Monday, October 18, 2010

Professor: Barnes charges 'false'

Barnes served on State Bar panel that reviewed and OK'd legislation

In a desperate, last-ditch smear on Nathan Deal, Roy Barnes is embarrassing himself by telling lies about Deal's work to update Georgia's rules of evidence to meet federal standards - which 42 states have done.

Just how desperate is he? Roy Barnes SERVED on the State Bar Evidence Committee of Georgia during the time that panel reviewed and approved this legislation.

You don't have to take our word for it. Professor of Law at Georgia State University, Paul Milich - who drafted the reform of the evidence code in the legislation - had this to say:

"To suggest, as the ad does, that the proposal approved by the State Bar would have abolished rape shield protection for victims in Georgia is simply and absolutely false."

He went on to say that Barnes's allegation that this legislation would have softened the protection for victims of rape is in insult to lawyers and judges:

"The point to keep in mind is that nobody was remotely suggesting that Georgia back off its protection of rape victims. No one on the State Bar Committee would ever have even suggested that we reduce protection for rape victims. That is an insult to the thoughtful lawyers and judges who served on that committee."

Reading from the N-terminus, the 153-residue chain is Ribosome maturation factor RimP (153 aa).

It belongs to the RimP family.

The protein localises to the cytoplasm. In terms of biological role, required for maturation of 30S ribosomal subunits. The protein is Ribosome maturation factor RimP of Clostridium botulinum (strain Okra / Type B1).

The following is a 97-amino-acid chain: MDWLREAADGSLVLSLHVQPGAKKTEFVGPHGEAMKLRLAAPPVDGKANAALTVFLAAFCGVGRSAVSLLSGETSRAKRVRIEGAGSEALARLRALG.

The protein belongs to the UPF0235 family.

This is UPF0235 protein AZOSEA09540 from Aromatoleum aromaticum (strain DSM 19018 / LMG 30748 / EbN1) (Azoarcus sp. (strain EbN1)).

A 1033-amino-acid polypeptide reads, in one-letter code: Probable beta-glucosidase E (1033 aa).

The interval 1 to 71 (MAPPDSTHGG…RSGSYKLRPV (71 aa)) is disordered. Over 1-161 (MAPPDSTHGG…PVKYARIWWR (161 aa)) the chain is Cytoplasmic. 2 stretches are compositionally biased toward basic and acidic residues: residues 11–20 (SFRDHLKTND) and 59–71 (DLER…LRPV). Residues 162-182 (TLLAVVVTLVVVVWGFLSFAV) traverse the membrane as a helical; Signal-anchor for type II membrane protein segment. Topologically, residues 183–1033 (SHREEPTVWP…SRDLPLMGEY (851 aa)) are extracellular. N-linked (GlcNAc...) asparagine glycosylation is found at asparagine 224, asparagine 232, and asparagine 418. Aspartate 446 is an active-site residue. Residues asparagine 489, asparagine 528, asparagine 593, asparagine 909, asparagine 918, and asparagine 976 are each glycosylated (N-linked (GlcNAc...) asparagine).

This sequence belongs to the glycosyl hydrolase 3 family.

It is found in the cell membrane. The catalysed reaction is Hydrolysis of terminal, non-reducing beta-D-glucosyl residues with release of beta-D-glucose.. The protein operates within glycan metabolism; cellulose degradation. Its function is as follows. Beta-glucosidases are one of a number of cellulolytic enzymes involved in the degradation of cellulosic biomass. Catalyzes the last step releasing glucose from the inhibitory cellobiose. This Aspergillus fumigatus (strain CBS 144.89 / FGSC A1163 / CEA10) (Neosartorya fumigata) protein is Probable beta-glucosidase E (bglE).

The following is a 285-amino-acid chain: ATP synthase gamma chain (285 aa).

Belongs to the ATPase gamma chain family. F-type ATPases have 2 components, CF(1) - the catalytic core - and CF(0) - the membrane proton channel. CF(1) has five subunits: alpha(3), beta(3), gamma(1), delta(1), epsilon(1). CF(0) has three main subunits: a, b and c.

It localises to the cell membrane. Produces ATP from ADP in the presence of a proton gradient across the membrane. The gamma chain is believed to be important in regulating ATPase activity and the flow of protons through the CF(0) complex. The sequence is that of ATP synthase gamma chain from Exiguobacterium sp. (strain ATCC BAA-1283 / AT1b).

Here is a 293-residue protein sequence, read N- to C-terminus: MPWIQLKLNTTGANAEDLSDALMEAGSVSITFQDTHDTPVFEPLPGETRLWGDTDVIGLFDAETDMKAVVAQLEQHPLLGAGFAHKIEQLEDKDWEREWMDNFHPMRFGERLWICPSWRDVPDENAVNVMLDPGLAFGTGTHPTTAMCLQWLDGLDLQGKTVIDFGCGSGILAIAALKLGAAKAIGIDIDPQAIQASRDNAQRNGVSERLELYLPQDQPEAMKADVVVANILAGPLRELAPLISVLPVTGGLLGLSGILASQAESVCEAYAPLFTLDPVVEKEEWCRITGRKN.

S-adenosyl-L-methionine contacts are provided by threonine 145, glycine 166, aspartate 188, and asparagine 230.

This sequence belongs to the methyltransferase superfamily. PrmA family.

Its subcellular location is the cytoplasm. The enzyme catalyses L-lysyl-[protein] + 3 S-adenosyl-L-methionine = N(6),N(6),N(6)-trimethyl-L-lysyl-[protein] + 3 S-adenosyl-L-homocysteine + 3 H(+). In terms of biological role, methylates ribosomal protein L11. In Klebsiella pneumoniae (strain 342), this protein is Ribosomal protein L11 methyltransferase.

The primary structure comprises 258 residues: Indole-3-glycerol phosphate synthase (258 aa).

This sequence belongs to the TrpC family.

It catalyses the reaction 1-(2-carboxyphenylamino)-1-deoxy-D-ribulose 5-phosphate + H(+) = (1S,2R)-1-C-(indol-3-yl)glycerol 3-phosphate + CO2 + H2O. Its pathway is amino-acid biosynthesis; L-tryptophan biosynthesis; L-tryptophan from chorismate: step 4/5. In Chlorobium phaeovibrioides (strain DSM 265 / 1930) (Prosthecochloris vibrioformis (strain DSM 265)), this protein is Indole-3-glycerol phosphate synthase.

The proposed law actually strengthened protections for victims. First, it expanded the shield to ALL sexual assault victims, whereas before it covered only rape victims. Second, it had no exception to the rape shield for "highly material" evidence that would suggest consent. Third, the proposed rule stated that even if the evidence of the victim's past was admissible under an exception, the trial judge also had to find that the need for or probative value of the evidence outweighed its prejudicial effect on the victim before allowing it in.

"This has become absolutely pathetic," said Deal spokesman Brian Robinson. "Trial lawyer Roy Barnes defended child molesters and murderers, doing his part to keep criminals on the streets of Georgia. While Nathan has a tough-on-crime record, Roy Barnes has an anything-for-a-dime record."

Nathan Deal was a respected prosecutor who put rapists in prison and authored the Georgia law that allows victim impact statements at the time of sentencing. Nathan also supported the Violence Against Women and DOJ Reauthorization Act of 2005 that increased annual VAWA funding from $185 million per year to $225 million per year. The bill also supported the placement of special victim assistants in law enforcement to serve as liaisons between victims of domestic violence, dating violence, sex assault and stalking -- and law enforcement personnel. It also increased by $10 million funding for services for victims of violence, including rape crisis centers and other rape and violence support centers.


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